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# 4.14: Tortures for the Brain

• • Jeremy Tatum
• Emeritus Professor (Physics & Astronomy) at University of Victoria

I don’t know if any of the examples in this section have any practical applications, but they are excellent ways for torturing students, or for whiling away rainy Sunday afternoons.

## Q4.14.1 The drawing shows 12 resistances, each of value r $$\Omega$$, arranged along the edges of a cube. What is the resistance across opposite corners of the cube?

## Q4.14.2 The drawing shows six resistors, each of resistance 1 $$\Omega$$, arranged along the edges of a tetrahedron. A 12 V battery is connected across one of the resistors. Calculate the current between points A and B.

## Q4.14.3 The Figure shows six resistors, whose resistances in ohms are marked, arranged along the edges of a tetrahedron. Calculate the net resistance between C and D.

## Q4.14.4

R1 = 8 $$\Omega$$ and R2 = 0.5 $$\Omega$$ are connected across a battery. The rate at which heat is generated is the same whether they are connected in series or in parallel. What is the internal resistance r of the battery?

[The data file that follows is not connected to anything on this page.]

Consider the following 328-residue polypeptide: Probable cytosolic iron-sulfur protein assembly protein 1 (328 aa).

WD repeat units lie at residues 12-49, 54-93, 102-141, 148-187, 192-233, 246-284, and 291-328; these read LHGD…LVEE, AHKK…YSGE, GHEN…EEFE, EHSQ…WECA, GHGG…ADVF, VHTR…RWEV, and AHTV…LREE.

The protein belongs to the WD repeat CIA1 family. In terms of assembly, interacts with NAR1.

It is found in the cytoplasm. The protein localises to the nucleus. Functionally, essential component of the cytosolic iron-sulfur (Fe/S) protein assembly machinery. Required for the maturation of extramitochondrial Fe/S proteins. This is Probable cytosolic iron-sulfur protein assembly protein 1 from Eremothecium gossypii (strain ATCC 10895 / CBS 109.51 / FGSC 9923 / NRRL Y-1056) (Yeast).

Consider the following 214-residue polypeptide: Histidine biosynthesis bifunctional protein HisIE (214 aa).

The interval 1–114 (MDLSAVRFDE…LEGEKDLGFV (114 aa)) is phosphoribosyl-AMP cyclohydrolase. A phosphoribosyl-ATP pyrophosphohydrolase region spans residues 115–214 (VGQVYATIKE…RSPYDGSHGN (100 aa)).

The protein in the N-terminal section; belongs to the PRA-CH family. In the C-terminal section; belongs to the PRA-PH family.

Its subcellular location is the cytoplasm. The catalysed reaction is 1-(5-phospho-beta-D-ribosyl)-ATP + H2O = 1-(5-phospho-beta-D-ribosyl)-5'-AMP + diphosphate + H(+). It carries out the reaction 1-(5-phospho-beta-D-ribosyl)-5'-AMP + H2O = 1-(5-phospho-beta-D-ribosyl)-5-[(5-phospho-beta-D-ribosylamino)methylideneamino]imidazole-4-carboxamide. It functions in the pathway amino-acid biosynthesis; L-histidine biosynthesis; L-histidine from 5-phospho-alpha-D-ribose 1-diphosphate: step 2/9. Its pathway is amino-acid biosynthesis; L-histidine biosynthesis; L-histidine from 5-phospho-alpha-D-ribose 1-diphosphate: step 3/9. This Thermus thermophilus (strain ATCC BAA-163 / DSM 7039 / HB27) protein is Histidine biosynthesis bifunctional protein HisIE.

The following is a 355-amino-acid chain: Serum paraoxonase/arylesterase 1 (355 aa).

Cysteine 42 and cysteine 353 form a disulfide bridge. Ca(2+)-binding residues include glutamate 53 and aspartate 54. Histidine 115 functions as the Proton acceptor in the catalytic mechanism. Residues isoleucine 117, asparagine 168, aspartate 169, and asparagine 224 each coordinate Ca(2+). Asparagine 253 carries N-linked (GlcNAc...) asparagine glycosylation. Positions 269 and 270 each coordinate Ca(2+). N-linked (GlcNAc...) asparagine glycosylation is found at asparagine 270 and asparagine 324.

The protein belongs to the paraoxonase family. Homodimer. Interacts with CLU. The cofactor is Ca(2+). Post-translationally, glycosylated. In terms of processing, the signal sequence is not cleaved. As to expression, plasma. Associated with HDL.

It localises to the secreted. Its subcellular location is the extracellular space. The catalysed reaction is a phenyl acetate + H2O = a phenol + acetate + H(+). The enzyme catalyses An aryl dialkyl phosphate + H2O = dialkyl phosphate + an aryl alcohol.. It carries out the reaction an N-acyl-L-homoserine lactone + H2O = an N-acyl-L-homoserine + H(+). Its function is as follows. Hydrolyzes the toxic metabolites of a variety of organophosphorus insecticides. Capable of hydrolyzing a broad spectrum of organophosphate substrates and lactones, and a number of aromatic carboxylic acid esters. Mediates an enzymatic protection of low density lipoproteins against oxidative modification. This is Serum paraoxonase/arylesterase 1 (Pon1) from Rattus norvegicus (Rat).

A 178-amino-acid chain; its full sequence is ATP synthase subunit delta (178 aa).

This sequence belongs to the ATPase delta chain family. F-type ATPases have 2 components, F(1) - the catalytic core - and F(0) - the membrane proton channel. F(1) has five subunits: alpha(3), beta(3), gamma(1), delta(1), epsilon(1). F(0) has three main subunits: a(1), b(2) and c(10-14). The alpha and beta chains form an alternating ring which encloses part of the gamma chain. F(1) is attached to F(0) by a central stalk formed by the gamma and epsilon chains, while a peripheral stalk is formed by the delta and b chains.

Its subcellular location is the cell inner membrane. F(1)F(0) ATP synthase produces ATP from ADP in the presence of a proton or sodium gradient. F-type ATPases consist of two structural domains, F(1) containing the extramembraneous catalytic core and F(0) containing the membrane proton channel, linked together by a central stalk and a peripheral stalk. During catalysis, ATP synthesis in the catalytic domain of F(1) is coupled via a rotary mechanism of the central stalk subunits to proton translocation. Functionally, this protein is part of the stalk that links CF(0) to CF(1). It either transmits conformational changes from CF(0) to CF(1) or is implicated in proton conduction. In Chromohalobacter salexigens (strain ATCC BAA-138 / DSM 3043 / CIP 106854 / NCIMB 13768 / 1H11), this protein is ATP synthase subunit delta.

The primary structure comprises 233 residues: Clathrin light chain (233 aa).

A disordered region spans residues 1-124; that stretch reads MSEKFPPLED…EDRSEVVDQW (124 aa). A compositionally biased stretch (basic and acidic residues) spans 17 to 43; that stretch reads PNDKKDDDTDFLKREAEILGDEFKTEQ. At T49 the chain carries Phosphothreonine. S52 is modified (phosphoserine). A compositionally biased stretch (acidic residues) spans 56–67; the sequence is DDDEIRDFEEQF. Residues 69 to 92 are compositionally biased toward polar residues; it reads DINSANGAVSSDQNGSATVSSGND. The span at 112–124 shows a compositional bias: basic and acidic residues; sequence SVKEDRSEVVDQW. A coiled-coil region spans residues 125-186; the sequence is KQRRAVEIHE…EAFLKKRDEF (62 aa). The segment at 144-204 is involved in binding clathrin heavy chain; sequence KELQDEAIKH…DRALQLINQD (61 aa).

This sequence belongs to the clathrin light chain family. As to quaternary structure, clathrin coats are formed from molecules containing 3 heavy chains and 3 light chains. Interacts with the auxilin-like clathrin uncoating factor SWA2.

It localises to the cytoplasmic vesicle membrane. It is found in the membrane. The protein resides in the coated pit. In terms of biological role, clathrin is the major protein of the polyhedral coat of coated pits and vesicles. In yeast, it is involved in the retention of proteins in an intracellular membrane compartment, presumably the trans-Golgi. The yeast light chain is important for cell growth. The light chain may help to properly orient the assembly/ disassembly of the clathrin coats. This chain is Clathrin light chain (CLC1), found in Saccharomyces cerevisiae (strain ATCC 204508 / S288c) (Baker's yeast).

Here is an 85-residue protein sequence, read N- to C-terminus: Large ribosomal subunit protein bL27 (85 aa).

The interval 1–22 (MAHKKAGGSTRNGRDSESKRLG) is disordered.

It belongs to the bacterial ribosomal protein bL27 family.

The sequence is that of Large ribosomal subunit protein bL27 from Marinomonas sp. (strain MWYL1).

## Q4.14.5

R1 = 0.25 $$\Omega$$ and R2 = ? are connected across a battery whose internal resistance r is 0.5 $$\Omega$$. The rate at which heat is generated is the same whether they are connected in series or in parallel. What is the value of R2?

## Q4.14.6 In the above circuit, each resistance is 1 ohm. What is the net resistance between A and B if the chain is of infinite length?

## Q4.14.7

What is the resistance between A and B in question 4.14.6 if the chain is not of infinite length, but has n “links” – i.e. 2n resistors in all?

## Q4.14.8

In the circuit below, what is the potential difference between A and B, and what is the current in each resistor?